That all known life shares a common ancestor is just about as well-established a scientific observation as you're going to get. It's right up there with ice floating on water and the moon not being made of cheese. And the scientific explanation for all the complexity and diversity of life on Earth – first outlined by Charles Darwin some 150 years ago and continually refined since then – remains the linchpin of the life sciences.
Of course none of this prevents staggering numbers of Americans from rejecting evolution. According to a 2007 Gallup survey, about four in 10 Americans believe that "God created human beings pretty much in their present form at one time within the last 10,000 years or so," an assertion that is, by any reasonable standard of evidence, nonsense.
But creationism isn't just ordinary nonsense. It's politicized nonsense. Nonsense that prompts TV shouting matches and comment-thread flame wars. Nonsense that bids rise to multimillion-dollar think tanks. Nonsense that makes journalists see a scientific controversy where none exists. Nonsense that ruins Thanksgiving dinner, causes childhood pals to defriend each other on Facebook, and eventually leads someone to stand up and make an exasperated call to Think Of The Children.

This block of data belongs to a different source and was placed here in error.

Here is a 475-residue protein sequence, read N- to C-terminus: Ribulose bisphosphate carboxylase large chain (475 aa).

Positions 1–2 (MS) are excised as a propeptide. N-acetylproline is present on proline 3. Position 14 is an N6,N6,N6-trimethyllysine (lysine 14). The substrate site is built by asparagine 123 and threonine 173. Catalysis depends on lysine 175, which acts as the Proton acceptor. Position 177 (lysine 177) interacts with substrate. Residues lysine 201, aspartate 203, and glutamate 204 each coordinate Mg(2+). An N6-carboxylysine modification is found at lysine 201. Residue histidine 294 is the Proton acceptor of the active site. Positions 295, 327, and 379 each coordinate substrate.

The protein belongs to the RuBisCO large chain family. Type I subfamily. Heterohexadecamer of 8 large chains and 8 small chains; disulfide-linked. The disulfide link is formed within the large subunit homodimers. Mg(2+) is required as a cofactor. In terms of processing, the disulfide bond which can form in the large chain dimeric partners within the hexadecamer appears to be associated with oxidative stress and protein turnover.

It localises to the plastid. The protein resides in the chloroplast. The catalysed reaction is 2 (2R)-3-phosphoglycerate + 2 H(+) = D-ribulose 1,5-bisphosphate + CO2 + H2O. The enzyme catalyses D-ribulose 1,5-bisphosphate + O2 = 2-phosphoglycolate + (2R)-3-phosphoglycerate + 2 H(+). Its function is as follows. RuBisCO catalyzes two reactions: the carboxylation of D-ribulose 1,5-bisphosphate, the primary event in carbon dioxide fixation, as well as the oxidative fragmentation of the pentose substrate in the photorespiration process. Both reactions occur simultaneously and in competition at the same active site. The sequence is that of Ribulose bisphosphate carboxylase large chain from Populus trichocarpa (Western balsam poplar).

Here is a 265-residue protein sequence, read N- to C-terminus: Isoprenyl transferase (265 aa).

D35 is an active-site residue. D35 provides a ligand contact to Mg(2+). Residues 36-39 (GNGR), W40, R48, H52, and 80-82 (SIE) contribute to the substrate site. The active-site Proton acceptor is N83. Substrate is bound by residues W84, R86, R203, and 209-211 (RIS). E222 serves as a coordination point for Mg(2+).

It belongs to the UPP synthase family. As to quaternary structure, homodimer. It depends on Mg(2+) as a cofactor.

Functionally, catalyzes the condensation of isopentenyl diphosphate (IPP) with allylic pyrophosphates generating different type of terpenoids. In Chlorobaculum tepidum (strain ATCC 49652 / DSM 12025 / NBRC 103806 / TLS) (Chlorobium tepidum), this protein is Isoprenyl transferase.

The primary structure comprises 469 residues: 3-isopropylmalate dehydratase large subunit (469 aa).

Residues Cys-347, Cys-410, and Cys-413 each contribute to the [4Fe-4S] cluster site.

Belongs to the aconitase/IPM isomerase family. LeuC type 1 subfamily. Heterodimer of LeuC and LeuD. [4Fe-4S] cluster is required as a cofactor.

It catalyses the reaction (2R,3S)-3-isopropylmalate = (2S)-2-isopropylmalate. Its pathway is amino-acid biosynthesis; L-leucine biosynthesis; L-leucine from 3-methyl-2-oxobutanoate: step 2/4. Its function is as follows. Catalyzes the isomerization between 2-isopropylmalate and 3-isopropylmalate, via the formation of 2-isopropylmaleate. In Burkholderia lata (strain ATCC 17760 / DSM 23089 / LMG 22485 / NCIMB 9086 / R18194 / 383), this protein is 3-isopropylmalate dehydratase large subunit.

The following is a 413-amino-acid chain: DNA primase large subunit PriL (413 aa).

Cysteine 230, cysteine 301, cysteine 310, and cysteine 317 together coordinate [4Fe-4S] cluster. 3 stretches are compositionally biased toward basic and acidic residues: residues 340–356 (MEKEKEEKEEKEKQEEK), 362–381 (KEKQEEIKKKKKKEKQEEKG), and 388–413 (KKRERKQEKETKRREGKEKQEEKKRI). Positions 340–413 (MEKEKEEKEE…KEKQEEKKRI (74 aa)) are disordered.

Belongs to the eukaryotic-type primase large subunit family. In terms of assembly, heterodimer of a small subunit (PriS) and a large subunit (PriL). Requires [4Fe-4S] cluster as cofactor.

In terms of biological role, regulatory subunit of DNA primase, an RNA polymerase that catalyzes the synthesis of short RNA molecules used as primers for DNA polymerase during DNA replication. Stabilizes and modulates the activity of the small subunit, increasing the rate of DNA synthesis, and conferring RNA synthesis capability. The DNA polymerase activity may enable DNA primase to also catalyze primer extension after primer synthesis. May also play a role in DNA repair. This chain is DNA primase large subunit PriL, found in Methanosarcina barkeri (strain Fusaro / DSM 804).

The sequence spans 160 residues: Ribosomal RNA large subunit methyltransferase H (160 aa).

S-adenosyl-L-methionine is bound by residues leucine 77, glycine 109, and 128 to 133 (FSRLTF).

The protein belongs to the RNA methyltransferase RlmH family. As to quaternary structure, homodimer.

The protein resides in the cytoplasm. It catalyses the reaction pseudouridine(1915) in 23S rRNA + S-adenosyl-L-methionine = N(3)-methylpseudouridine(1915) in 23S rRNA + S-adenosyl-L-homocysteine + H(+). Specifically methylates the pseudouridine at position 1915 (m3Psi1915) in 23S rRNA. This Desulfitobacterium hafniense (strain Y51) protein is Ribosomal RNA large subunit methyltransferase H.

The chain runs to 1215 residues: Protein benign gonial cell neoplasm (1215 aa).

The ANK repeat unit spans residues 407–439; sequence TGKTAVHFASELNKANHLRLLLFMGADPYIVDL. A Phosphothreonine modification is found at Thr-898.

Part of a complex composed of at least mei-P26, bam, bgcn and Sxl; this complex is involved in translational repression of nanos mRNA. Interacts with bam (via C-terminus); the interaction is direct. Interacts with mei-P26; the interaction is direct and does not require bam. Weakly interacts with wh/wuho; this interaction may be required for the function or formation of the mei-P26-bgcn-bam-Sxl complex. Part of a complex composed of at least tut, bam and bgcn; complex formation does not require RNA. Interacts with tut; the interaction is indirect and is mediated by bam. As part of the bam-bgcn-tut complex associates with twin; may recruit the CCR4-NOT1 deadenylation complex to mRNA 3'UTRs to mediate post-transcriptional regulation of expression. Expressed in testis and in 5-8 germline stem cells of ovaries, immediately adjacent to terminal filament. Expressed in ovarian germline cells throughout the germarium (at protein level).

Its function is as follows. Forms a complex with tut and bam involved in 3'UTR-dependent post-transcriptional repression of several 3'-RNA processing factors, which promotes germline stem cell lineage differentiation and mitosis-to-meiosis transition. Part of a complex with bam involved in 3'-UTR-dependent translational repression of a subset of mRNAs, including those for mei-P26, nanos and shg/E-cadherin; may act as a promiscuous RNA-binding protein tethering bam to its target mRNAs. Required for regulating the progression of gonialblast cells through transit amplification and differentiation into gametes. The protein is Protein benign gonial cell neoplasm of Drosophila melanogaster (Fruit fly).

Which is what Bill Nye did. In a video for the Big Think, an online knowledge forum, the popular science educator notes that Darwin's theory is essential for anyone who wants to make sense of the natural world, and that it is vitally important that kids accept it.
"We need scientifically literate voters and taxpayers for the future," he says. "We need engineers that can build stuff, solve problems."
Nye says: "I say to the grownups, if you want to deny evolution and live in your world, in your world that's completely inconsistent with everything we observe in the universe, that's fine, but don't make your kids do it because we need them."
But simply asking people to stop passing their beliefs on to their kids probably isn't going to do the trick. Even as scientists are busily mapping the genomes of humankind's closest relatives, creationists are only getting more brazen. Witness the taxpayer-financed Christian schools in Louisiana whose biology textbooks cite the Loch Ness Monster as 'evidence' against Darwin.
Nye predicts that creationism will be dead in a few hundred years. But, as he is surely aware, that's pure conjecture. Nobody knows what people living centuries from now will think of Darwin, natural selection, and the hexameron. It's far too early in the game to start placing bets against nonsense.